Thursday, February 28, 2008

The Truth Can Be Adjusted, But Why Bother?

For some reason I can't get over this. You all saw Michael Clayton, right? Terrific picture. A connected woman who watches DVDs with me was able to score that one before its official release date and we checked it out, knowing in advance about its BIG SECRET. Said secret being that parts were shot up in this area two years ago.

At the time it was embarrassing: George Clooney on the front page of the paper for a couple of days, area hausfraus quoted, gushing about getting styled so they'd look pretty while they dropped everything in order to stand outside and catch a glimpse of the chin-cleft and the hair.

But having seen it, I can't get it out of my head. Not just because it presented a rare opportunity for Clooney to unleash powerful emotions and present a less in-control character than he's often asked to, nor for the impeccable acting of the supporting cast (including the Oscar-winning Tilda Swinton, who was as understated and tense as a hidden bridge cable). No, it was mostly because OMG! where his car blows up? That's where I go running!

We're watching those couple of scenes of him driving through the country, both of us narrating, "Ah, he's on Clove...okay, turning onto Otterkill." "Wait, there are no horses there, the horses are on Woodcock Mountain Road." "That's artistic license." "Oh but look, there's the viaduct." "Cool."

I guess what I like, in addition to my connection to and insider knowledge about that specific area -- one of my favorite places anywhere -- is that the filmmakers (former resident Tony Gilroy, the screenwriter & director) created a character from that particular obscure town, then managed to get the thing shot in that town. The authenticity of which is apparent to a relatively small number of non-Hollywood people, so you wonder why. But then, our last house was a bi-level with precisely the same layout as the father's house in the film (down the block from my running buddy's house), and when you recognize that, you know so very much about those characters, understand something about their lives, dreams, pressures.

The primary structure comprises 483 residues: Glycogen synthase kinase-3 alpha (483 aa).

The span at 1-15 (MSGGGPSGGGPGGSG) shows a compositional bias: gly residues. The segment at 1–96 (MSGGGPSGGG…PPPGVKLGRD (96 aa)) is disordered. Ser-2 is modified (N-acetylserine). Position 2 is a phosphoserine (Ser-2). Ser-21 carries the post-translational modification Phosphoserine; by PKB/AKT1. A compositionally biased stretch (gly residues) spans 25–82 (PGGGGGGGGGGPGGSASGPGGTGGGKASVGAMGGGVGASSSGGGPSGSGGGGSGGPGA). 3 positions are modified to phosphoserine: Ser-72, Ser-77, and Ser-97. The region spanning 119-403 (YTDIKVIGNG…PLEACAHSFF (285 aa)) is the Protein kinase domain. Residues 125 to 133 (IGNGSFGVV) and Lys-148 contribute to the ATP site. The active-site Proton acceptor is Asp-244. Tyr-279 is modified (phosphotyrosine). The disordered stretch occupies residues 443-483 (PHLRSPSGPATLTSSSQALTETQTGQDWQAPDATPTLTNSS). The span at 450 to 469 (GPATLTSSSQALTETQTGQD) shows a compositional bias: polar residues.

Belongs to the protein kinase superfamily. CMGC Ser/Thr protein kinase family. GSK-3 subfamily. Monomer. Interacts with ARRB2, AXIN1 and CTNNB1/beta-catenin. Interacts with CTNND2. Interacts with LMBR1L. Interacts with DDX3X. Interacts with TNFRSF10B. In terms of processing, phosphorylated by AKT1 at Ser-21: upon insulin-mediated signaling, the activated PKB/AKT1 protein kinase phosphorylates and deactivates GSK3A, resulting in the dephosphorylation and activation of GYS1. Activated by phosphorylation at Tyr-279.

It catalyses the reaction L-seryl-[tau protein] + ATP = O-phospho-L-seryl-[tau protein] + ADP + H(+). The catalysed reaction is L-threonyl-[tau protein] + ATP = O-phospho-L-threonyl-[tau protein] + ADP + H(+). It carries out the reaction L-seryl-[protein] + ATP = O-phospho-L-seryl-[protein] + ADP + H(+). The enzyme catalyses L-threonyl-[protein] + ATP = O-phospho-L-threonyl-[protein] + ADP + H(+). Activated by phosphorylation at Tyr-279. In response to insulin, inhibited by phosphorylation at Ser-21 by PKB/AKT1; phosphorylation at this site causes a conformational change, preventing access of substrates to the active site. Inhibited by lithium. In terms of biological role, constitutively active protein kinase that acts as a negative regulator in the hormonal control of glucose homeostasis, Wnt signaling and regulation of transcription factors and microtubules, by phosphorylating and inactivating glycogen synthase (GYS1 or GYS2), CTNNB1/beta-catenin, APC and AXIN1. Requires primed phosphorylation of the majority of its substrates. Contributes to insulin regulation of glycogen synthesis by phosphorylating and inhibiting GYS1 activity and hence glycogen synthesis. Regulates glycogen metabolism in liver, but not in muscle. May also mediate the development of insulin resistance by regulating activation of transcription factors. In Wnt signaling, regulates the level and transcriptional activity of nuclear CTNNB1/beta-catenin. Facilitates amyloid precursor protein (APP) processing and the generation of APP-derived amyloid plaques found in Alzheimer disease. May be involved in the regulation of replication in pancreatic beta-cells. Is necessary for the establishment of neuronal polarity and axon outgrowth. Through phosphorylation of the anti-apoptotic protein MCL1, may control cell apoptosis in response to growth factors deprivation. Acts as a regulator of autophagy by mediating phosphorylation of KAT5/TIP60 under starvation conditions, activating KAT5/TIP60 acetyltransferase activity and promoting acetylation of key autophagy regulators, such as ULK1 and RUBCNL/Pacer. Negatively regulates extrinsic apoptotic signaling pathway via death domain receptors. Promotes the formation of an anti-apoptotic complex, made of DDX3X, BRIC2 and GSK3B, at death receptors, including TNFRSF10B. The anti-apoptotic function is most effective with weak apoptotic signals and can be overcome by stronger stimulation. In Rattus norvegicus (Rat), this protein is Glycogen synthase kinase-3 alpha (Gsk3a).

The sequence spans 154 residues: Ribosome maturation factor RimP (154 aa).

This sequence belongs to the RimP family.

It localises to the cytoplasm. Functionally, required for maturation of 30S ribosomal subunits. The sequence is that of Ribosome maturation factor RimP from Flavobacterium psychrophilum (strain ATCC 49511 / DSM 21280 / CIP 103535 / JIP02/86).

And when you see Clooney fleeing from his exploded car, running up the Jessup Trail onto Schunnemunck, you're like "Dude, remember when the Lad had to pee that time while we were hiking? That was right there! Watch out George, don't step in it!"


5 comments:

Bill Braine said...

Interestingly, I'd always thought that this film was done by the same area resident who did Copland, but no -- that was directed by James Mangold, another graduate of the same school (who also did 3:10 to Yuma, another great film from last year). Go Washingtonville!

Reyna said...

This may sound really bizarre, but I feel this same way when I see movies shot in NYC. I literally get choked up when I see, on the big screen, scenes of NY (I should add that I don't go to the movies very often). My hometown! I always think when I see it. I lived in NYC the first 30 years of my life, then moved upstate and never looked back. And I don't visit all that often. But don't things in movies sometimes hit you even more than they would in real life? I think Alex of A Clockwork Orange said something to this effect.

Suzanne said...

With your "Six Degrees to George Clooney", you guys are practically A-listers! That's pretty cool. It would have been really sweet if when George Clooney ran down the road, you were there in the background, beating on your broken lawn mower or something. (By the way, I still haven't seen the movie, but I will... if for no other reason than to see where your kid peed on a hike.)

wcs said...

Come on-a my house, my house a come on. I'm gonna give you candy.

Bill Braine said...

Yes, aunt Rose was there too. (Man, you're lucky Google exists.)